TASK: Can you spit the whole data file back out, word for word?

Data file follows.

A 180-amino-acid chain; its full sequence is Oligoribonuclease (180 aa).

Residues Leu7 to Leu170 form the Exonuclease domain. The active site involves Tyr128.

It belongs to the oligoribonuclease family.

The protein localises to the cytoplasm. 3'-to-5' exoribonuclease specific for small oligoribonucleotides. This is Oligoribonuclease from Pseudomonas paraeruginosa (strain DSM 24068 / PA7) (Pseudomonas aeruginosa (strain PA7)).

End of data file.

A 180-amino-acid chain; its full sequence is Oligoribonuclease (180 aa).

Residues Leu7 to Leu170 form the Exonuclease domain. The active site involves Tyr128.

It belongs to the oligoribonuclease family.

The protein localises to the cytoplasm. 3'-to-5' exoribonuclease specific for small oligoribonucleotides. This is Oligoribonuclease from Pseudomonas paraeruginosa (strain DSM 24068 / PA7) (Pseudomonas aeruginosa (strain PA7)).